Treasurer gets the message: tax cap all con, no pro
Representatives from more than 30 organisations that are part of the 75-member Scrap the Cap Alliance have met with officials from Treasurer Chris Bowen’s office to underline the depth of opposition to the $2000 cap on tax deductions for work-related self-education expenses across a broad swathe of the community.
The meeting, held at the AMA’s national headquarters in Canberra, brought together representatives from the medical professions, engineers, accountants, small business, the tertiary education sector and the hospitality industry, who provided detailed accounts of how the cap would hurt their members, undermine the quality of vital services and damage the economy.
Destructive and far-reaching effects
AMA President Dr Steve Hambleton told the Treasurer’s advisers that the Government was yet to grasp the enormous follow-on effects the tax change would inflict on the country, and which were the focus of enormous anger among doctors.
He warned that doctors spent, on average, more than $12,000 a year on self-education, meeting mandatory continuous professional development requirements, acquiring new skills and learning of new treatments.
Dr Hambleton said the $2000 cap was a huge disincentive for doctors and other health professionals to undertake such activities, which underpinned the quality of the health system.
He told the Treasurer’s representatives that no other issue in the history of the AMA had drawn such a response from members – including the medical indemnity crisis early last decade.
“This is the issue with the single greatest impact on members that the AMA has ever had experience of,” Dr Hambleton told the meeting. “We have had more contacts [from members] over this issue than even the indemnity crisis.”
He said there had been more than 50,000 views on the website related to the tax cap, and more than 10,000 members had taken part in AMA polls and surveys.
Economic modelling prepared by Universities Australia suggests the cap will have a devastating effect on post-graduate education, with a third of students indicating that they would be forced to ditch further learning in the face of an effective increase of between 30 and 54 per cent in the cost of post-graduate study.
The peak university body predicted this would cost the economy $2.8 billion a year in reduced skills and productivity.
Rural communities to be hit hardest
Groups including the Country Women’s Association have joined the Scrap the Cap campaign amid warnings the measure could be particularly damaging for rural communities.
Doctors, dentists, nurses, engineers, veterinarians and accountants working in rural and remote areas face among the highest self-education costs because of their need to travel to receive necessary training, and groups warned of the danger that the cap would make it harder to attract and retain professionals providing vital services, and undermine the scope of services they would be able to provide.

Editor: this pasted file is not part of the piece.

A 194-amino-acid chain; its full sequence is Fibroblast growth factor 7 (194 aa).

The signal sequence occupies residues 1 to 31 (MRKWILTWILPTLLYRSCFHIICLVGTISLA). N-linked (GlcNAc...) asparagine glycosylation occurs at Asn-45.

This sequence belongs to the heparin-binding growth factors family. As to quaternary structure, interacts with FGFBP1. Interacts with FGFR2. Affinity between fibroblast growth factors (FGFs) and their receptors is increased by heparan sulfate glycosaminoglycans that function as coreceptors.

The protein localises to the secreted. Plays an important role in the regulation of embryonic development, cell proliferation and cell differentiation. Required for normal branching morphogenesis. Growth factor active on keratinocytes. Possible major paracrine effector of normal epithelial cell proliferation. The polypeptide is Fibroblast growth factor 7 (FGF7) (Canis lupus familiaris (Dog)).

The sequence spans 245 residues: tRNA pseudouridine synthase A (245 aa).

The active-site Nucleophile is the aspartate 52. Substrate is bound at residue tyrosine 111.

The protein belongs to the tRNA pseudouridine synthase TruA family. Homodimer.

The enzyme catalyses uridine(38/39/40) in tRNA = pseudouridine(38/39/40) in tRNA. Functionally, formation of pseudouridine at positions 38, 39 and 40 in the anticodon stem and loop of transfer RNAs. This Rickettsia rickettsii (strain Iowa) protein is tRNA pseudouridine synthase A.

Australian College of Rural and Remote Medicine President Professor Richard Murray said the tax cap “cuts right across” policies and programs intended to support and boost the rural health workforce, and warned rural communities would pay for the measure with their health.
“A lack of skills in rural communities kills,” Professor Murray said.
Cap hurts not just professions
The tax change is also expected to undermine the nation’s ability to bid for and host major international conventions, conferences and other events.
Association of Australian Convention Bureaux Chief Executive Officer Robyn Hendry told the meeting that Australia’s position as one of the top 20 destinations in the world for conventions and conferences would be put in jeopardy by the cap because it would make it very hard to guarantee the strong domestic attendances vital to getting the organisers of international events to choose Australia.
Ms Hendry said it also threatened to rob many towns of the economic boost they got from hosting conferences and conventions.
Threat to productivity, prosperity
Dr Hambleton said the Government’s own Asian Century White Paper highlighted the importance of education and training to future national prosperity.
In Chapter 5.2, the White Paper said “education and training are crucial to Australia’s future productivity. The greater the skill level of each worker, the higher the potential productivity of the workforce – a highly educated and skilled workforce supports innovation, the spread of technological advances and the accumulation of physical capital”.
Engineers Australia Director of Policy Brent Jackson said the tax cap undermined the stated policy goal of making Australia a high-skilled, high wage economy.
Mr Jackson said the tax change would discourage people from becoming or remaining engineers, increasing the nation’s already heavy reliance on engineers from overseas to fill gaps in the workforce.
Representatives from the Australian Chamber of Commerce and Industry, the Tax Institute and the Institute of Chartered Accountants pointed out that the policy discriminated against professional education, leaving claims for work-related expenses like tools untouched.
The groups said there was already ample provision in existing tax laws for measures to crack down on extravagant expenses claims, and condemned the cap as a very blunt instrument.
Dr Hambleton said the Government needed to re-think its policy.
“The Government must heed its own messages about the importance of education and training and dump this policy before the election – or pay the political consequences,” Dr Hambleton said. “There are votes to be won and lost on this issue.”